players, PDAs, portable DVD players, and mobile phones with endless functionalities
and connectivity possibilities have moved to the forefront.
In keeping with
this trend, Archos SA, a Paris, France-based company run by French oil engineer
Henri Crocha, makes a small hand-held device that has been compared to a
bulky Palm Pilot. The device is capable of recording and then playing back
of movies, TV shows, and digital photos on its own screen or a TV set. Recorded
TV programs and digital music files can also be transferred to the device.
The GMINI Series devices use the MPEG-4 video compression system to put about 300 hr of video at near-DVD quality onto its hard drive. The company, which just introduced the GMINI series in November, has already sold 100,000 units and plans to not only be a part of the home entertainment industry, but to be at the forefront of mobile entertainment as well. Archos President and COO Hyder Rabbani says that the company wants to give customers the option to take all of their personal content "with them, wherever they go."
Archos is not the only company that is integrating home entertainment with mobile entertainment capabilities. MP3 players may be used on the go, but are also doubling as practical business tools as well. The new MP3 players from iRiver (Milpitas, CA, U.S.) are doing more than just playing music. They are also serving as portable media centers and personal voice recorders. The IFP 500 has an optical output and can connect to a port on a home entertainment system to upload music files and computer files. Additionally, the user is able to download a PowerPoint® presentation or Microsoft® Word files to the MP3 player and then upload it back to a computer. Voice notes taken on the MP3 player with the personal recorder function can also be transferred to a computer as well. "It makes entertainment mobile," says Zack Hill, iRiver spokesman.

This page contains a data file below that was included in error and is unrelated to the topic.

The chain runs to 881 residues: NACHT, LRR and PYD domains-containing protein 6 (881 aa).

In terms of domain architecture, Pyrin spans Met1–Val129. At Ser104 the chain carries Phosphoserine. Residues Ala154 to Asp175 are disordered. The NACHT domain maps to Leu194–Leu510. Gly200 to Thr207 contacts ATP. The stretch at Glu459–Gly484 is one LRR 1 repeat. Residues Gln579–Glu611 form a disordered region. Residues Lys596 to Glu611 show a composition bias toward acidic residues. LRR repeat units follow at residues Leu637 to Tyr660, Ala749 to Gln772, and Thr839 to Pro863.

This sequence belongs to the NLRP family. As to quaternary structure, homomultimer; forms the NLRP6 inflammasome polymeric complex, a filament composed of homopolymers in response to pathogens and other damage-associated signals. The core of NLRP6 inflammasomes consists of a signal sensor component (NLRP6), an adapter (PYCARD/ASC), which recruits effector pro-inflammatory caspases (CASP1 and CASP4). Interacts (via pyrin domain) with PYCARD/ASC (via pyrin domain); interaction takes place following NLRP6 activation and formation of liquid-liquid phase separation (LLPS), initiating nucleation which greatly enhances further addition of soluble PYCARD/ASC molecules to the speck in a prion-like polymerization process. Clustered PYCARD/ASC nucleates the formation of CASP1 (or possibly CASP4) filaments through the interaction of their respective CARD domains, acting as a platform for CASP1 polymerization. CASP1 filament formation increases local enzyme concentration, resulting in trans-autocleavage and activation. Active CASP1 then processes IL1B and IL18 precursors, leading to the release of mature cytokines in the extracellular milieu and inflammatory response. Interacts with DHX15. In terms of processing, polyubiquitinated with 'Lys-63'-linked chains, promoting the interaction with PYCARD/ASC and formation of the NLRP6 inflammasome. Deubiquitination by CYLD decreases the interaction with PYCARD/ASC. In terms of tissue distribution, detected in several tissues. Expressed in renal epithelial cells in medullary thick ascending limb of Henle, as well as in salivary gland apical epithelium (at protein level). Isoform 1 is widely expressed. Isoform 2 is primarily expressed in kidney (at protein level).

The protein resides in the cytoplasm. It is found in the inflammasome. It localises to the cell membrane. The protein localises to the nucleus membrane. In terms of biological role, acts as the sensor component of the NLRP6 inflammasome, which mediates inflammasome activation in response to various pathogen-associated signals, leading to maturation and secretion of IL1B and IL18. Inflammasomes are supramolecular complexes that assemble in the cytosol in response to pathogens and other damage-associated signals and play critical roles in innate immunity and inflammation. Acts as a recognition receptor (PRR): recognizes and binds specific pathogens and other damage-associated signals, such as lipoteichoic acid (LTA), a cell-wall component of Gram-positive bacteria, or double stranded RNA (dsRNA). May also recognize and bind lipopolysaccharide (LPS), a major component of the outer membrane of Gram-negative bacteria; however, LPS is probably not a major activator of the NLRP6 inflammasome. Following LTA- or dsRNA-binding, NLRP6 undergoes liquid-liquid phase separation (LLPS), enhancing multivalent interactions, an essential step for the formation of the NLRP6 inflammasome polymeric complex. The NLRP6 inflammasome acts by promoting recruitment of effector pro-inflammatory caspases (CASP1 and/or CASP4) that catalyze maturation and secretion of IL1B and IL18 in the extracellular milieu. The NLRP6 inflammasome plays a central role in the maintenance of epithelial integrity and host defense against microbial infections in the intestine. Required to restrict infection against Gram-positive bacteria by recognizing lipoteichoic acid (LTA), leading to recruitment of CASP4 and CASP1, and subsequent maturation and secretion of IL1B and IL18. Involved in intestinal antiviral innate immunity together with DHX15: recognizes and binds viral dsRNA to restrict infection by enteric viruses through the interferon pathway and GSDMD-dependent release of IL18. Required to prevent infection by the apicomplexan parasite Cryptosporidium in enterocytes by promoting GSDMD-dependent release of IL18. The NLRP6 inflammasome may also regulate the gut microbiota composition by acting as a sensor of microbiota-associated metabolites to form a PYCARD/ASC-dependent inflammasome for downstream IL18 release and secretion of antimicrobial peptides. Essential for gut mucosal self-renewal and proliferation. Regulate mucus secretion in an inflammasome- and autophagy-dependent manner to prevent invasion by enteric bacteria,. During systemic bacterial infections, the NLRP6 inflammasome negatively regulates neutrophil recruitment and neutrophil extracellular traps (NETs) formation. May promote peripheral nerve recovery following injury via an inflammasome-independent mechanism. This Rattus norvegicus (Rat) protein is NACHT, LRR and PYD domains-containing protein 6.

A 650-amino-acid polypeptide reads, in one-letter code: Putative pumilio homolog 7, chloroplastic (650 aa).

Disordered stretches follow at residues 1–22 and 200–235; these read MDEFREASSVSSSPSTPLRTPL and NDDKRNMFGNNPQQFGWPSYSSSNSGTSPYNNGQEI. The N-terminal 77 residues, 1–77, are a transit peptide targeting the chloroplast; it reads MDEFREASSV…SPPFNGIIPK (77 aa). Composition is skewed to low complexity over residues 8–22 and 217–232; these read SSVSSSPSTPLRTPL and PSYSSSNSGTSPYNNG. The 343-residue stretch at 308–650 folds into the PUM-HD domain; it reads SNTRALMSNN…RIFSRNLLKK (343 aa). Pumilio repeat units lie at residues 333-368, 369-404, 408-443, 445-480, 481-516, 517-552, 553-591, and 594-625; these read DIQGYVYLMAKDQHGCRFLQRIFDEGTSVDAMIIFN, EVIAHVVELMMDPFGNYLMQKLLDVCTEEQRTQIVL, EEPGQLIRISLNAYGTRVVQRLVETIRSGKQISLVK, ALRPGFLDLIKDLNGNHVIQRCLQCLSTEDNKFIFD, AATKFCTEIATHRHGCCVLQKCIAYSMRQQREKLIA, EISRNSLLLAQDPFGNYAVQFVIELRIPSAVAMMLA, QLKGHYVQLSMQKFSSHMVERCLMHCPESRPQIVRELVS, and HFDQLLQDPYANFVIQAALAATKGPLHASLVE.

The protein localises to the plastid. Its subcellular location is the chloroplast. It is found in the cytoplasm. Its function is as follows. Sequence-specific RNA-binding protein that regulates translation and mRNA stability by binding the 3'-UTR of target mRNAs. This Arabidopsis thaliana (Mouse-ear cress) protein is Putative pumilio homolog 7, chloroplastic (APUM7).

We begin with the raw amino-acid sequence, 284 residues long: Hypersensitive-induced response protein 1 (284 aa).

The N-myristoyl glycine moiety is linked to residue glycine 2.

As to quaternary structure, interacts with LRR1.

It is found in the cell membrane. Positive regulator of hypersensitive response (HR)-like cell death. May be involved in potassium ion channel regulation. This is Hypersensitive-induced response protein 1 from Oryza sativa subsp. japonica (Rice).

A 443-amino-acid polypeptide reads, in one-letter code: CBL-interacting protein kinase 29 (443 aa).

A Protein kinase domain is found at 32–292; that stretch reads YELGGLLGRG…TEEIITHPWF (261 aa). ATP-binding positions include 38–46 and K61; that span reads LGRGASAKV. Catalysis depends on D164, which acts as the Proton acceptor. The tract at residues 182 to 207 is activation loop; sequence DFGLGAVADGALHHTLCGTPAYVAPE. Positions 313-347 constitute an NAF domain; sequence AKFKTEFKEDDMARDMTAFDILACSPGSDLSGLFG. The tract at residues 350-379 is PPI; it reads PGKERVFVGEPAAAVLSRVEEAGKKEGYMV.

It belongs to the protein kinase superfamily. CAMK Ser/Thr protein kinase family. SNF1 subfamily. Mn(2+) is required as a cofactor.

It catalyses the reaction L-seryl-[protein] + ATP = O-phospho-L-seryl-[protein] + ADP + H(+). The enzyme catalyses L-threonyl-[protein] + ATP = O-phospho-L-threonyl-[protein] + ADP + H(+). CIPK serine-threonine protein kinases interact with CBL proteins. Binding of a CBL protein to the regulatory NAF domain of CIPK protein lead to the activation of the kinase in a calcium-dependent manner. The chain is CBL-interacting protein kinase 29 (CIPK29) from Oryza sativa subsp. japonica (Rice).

To take this a step further, Mr. Hill says, iRiver is partnering with Microsoft to make a Windows®-based MP3 player device. Mr. Hill says iRiver expects to release the device this summer. The player will have an 3.5-in LCD color screen with a TV "line out" that will allow users to connect the device to a TV and watch content from the MP3 player on the TV. "We're getting to a point where you don't even have to go to the movie theater or even to your TV—you can have [entertainment] with you wherever you are," Mr. Hill notes.